Blood Orange Grapefruit Sherbet
May 20, 2010 § 9 Comments
I always thought the pronunciation of sherbet was with an extra “r”. Sher-bert. It wasn’t until I was an adult that I realized I was saying it wrong. And I still kind of catch myself wanting to say sherbert sometimes. Since I’ve been going down memory lane lately, I’ll share another childhood story with y’all. Oh stop your moaning and read on.
When we lived in Hawaii Kai, I used to go to the grocery store with my Mom. Not so much as to help her with the food shopping but more so to persuade her to pop in next door to Baskin Robbins so I can get a cone of Orange Sherbert. She would always give in because I was just so damn adorable and it was the only way she could stop my whining.
Anywho, she would ask me if I wanted 2 scoops and I would say, “I want 3 scoops!” I’m sure you can picture me in my green muumuu and slippas, jumping up and down going “no, 3 scoops, 3 scoops!” And like the faithful tired single mom, who often guilted about me being a latch-key kid, said okay. But really, she was more amused by my ability as an 8 year old to chow down 3 gigantic scoops without a blink of an eye. Keep in mind this was back in the time where a scoop was a scoop. Not the itty bitty, 3 licks to get to the center of the tootsie roll, I’m on a diet-keep-it-small-because-we’re-all-obese scoop that we see nowadays. Those scoops were bigger than my fist. And those scoops were 25 cents each! Whoa, I am really dating myself now. OH YEAH? When I was young, candy bars were only 25 cents! How ya like them apples?
Oh sorry, got carried away there. Anyway, guess you get the point. I love my orange sherbet. So with all these blood oranges lying around, and with the days getting warmer, I pulled out the ice cream maker and whipped me up some homemade sherbet!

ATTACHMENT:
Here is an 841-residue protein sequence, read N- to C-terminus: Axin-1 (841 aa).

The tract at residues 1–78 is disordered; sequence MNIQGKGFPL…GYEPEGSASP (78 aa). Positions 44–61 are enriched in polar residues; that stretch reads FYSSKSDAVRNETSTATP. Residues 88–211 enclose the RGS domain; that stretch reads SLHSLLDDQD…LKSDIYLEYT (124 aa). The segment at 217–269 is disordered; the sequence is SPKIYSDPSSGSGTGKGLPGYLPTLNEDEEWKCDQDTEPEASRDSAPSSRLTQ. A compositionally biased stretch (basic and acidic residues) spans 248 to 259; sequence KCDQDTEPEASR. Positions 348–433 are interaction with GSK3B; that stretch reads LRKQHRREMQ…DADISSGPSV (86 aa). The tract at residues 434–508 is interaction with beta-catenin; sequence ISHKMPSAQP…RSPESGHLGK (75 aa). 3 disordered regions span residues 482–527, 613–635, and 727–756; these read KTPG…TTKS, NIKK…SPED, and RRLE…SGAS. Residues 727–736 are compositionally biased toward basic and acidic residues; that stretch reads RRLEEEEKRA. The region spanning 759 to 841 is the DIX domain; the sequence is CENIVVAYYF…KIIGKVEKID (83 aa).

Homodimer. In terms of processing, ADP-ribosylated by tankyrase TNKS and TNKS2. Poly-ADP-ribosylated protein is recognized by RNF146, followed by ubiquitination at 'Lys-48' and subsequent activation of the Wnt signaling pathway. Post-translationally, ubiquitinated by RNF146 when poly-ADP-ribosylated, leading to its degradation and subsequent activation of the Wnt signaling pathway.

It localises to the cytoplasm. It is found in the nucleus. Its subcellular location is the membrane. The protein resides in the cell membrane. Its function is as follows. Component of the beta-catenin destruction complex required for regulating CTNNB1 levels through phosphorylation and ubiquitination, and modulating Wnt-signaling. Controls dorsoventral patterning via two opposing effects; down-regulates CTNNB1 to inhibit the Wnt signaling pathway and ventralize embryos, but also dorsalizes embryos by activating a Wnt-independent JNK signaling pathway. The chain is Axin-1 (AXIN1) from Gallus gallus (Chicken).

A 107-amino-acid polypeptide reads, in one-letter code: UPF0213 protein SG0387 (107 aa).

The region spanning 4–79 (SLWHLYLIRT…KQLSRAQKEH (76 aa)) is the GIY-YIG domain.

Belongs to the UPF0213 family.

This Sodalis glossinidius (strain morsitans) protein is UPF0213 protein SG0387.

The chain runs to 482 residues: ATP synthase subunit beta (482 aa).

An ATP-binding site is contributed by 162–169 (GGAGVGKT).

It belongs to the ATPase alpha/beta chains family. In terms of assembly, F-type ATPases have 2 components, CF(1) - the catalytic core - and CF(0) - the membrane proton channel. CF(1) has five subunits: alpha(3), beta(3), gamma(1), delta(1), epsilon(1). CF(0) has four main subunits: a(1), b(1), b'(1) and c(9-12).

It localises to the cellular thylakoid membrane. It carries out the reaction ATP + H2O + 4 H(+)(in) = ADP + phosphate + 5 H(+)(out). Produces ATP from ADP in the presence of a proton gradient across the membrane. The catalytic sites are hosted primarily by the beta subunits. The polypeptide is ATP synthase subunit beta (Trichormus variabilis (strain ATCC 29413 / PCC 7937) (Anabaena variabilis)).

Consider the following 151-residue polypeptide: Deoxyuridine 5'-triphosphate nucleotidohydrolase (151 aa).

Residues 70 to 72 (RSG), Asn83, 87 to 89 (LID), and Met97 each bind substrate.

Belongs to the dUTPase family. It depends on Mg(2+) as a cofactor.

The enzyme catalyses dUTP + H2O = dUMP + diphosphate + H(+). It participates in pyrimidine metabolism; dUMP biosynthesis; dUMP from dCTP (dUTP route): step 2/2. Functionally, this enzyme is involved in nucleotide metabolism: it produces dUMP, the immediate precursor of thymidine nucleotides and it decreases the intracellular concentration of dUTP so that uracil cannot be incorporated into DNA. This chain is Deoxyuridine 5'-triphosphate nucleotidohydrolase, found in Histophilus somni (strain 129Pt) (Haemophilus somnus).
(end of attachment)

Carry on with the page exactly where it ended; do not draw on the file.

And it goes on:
I’ve never used blood oranges before but figured it would be really good. I also had a couple of pink grapefruit that were reaching the end of their prime so I decided to use them too. I wasn’t sure if some of the grapefruit tartness would come through but I thought it would be a nice balance to the blood oranges.
I used Alton Brown’s Orange Sherbet recipe as the base and used the Vita-mix for all the mixing. (Yes Sawyer, I still owe you a sorbet post, haven’t forgotten.) Just turned it down to 1 when pouring in the milk. I also added a bit more sugar, probably due to the grapefruit juice. Just taste the mixture after adding the milk and decide if it needs more. I think it’ll depend on how acidic the citrus is.
As you can see in the picture, the sherbet was actually pink than orange. Very pretty color. And the flavor was wonderful! I can certainly taste the blood orange and had just a bit of citrus tang that’s probably from the grapefruit. Couldn’t really make out the grapefruit flavor. The Mister, who once proclaimed that he hated sherbet, really enjoyed this. Maybe because he really loves blood oranges but he said it was really refreshing and not like any sherbet he remembered eating.
Interestingly enough, after freezing it overnight, I had expected some crystallizing of the sherbet but there wasn’t any. I don’t know if it’s because I used the Vita-mix, which decreased the amount of air that was mixed in but it held up nicely. I actually still have some in the freezer, well over a week, and it still taste the same as the first day.
Adapted from Alton Brown’s Orange Sherbet recipe
- 7 – 10 oz granulated sugar
- 1 Tbsp finely grated orange zest
- 1/4 teaspoon kosher salt
- 1 cup freshly squeezed blood orange juice (or regular OJ), ~1-2 pounds oranges
- 1 cup freshly squeezed grapefruit juice, ~1-2 pounds grapefruit
- 1 Tbsp freshly squeezed lemon juice
- 1 teaspoon vanilla extract
- 1 1/2 cups very cold whole milk
In the bowl of a food processor or blender, combine all of the ingredients except the milk and process until the sugar is dissolved, approximately 1 minute. Alton’s instructions says to transfer the mixture to a mixing bowl and whisk in the milk. I incorporated the milk in the mixer on low speed. Made it a whole lot simpler.
Pour mixture into a bowl, cover and place in the refrigerator until the mixture reaches 40 degrees F or below, approximately 1 hour.
Pour the mixture into an ice cream maker and following the maker’s instructions, process until it is the consistency of soft serve ice cream. On mine, it took about 25 minutes. Although it can be served right out of the ice cream maker, I find that it’s best to place it in freezer until firm, approximately 3 hours depending your freezer.
Here’s another shot of the sherbet. Oh yeah, these scoops were 1 oz scoops, not those gigantic scoops from my youth. So my scoops have gotten smaller and I’ve gotten larger. So goes life. Enjoy it!